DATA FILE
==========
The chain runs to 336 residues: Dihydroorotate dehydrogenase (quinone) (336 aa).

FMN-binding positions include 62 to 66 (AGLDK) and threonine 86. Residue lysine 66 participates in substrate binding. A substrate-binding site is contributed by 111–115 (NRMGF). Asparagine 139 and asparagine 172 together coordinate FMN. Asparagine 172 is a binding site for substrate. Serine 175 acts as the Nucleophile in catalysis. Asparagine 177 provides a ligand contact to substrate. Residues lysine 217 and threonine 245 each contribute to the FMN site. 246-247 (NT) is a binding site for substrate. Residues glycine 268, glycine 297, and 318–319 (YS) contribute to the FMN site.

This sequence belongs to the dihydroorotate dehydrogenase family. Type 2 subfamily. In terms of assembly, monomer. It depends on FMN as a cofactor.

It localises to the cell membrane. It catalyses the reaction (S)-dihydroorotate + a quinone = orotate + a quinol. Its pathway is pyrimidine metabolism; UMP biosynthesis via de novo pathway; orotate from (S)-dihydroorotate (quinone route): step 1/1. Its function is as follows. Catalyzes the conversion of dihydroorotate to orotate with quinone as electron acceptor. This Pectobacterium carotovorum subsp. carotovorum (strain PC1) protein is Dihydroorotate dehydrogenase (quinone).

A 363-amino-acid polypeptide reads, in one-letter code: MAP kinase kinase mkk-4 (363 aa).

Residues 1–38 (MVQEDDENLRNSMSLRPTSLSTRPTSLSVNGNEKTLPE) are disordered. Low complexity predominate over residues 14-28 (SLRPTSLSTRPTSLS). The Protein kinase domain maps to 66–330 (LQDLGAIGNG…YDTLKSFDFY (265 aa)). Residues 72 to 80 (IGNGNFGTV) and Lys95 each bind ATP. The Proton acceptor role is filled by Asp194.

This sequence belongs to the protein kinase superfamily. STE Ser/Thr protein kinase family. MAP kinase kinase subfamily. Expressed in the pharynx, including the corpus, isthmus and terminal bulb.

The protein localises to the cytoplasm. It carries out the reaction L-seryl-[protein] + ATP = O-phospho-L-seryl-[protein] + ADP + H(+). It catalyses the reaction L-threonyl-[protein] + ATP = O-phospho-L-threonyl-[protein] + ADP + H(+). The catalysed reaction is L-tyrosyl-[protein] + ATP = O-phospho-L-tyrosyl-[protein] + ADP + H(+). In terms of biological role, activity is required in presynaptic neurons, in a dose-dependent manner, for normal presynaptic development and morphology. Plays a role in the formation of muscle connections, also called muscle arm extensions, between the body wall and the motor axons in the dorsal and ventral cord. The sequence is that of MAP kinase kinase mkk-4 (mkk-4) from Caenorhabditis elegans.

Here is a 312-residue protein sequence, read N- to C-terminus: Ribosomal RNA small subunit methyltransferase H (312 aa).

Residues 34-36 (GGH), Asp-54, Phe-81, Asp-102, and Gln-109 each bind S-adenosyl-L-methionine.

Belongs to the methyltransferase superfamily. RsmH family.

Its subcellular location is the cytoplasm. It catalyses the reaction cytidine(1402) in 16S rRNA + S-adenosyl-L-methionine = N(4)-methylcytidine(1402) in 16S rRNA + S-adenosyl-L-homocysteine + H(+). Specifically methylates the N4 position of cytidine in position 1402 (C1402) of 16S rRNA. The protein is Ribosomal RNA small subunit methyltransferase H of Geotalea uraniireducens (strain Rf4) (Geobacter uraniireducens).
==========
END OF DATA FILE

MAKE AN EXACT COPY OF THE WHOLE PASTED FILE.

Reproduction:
The chain runs to 336 residues: Dihydroorotate dehydrogenase (quinone) (336 aa).

FMN-binding positions include 62 to 66 (AGLDK) and threonine 86. Residue lysine 66 participates in substrate binding. A substrate-binding site is contributed by 111–115 (NRMGF). Asparagine 139 and asparagine 172 together coordinate FMN. Asparagine 172 is a binding site for substrate. Serine 175 acts as the Nucleophile in catalysis. Asparagine 177 provides a ligand contact to substrate. Residues lysine 217 and threonine 245 each contribute to the FMN site. 246-247 (NT) is a binding site for substrate. Residues glycine 268, glycine 297, and 318–319 (YS) contribute to the FMN site.

This sequence belongs to the dihydroorotate dehydrogenase family. Type 2 subfamily. In terms of assembly, monomer. It depends on FMN as a cofactor.

It localises to the cell membrane. It catalyses the reaction (S)-dihydroorotate + a quinone = orotate + a quinol. Its pathway is pyrimidine metabolism; UMP biosynthesis via de novo pathway; orotate from (S)-dihydroorotate (quinone route): step 1/1. Its function is as follows. Catalyzes the conversion of dihydroorotate to orotate with quinone as electron acceptor. This Pectobacterium carotovorum subsp. carotovorum (strain PC1) protein is Dihydroorotate dehydrogenase (quinone).

A 363-amino-acid polypeptide reads, in one-letter code: MAP kinase kinase mkk-4 (363 aa).

Residues 1–38 (MVQEDDENLRNSMSLRPTSLSTRPTSLSVNGNEKTLPE) are disordered. Low complexity predominate over residues 14-28 (SLRPTSLSTRPTSLS). The Protein kinase domain maps to 66–330 (LQDLGAIGNG…YDTLKSFDFY (265 aa)). Residues 72 to 80 (IGNGNFGTV) and Lys95 each bind ATP. The Proton acceptor role is filled by Asp194.

This sequence belongs to the protein kinase superfamily. STE Ser/Thr protein kinase family. MAP kinase kinase subfamily. Expressed in the pharynx, including the corpus, isthmus and terminal bulb.

The protein localises to the cytoplasm. It carries out the reaction L-seryl-[protein] + ATP = O-phospho-L-seryl-[protein] + ADP + H(+). It catalyses the reaction L-threonyl-[protein] + ATP = O-phospho-L-threonyl-[protein] + ADP + H(+). The catalysed reaction is L-tyrosyl-[protein] + ATP = O-phospho-L-tyrosyl-[protein] + ADP + H(+). In terms of biological role, activity is required in presynaptic neurons, in a dose-dependent manner, for normal presynaptic development and morphology. Plays a role in the formation of muscle connections, also called muscle arm extensions, between the body wall and the motor axons in the dorsal and ventral cord. The sequence is that of MAP kinase kinase mkk-4 (mkk-4) from Caenorhabditis elegans.

Here is a 312-residue protein sequence, read N- to C-terminus: Ribosomal RNA small subunit methyltransferase H (312 aa).

Residues 34-36 (GGH), Asp-54, Phe-81, Asp-102, and Gln-109 each bind S-adenosyl-L-methionine.

Belongs to the methyltransferase superfamily. RsmH family.

Its subcellular location is the cytoplasm. It catalyses the reaction cytidine(1402) in 16S rRNA + S-adenosyl-L-methionine = N(4)-methylcytidine(1402) in 16S rRNA + S-adenosyl-L-homocysteine + H(+). Specifically methylates the N4 position of cytidine in position 1402 (C1402) of 16S rRNA. The protein is Ribosomal RNA small subunit methyltransferase H of Geotalea uraniireducens (strain Rf4) (Geobacter uraniireducens).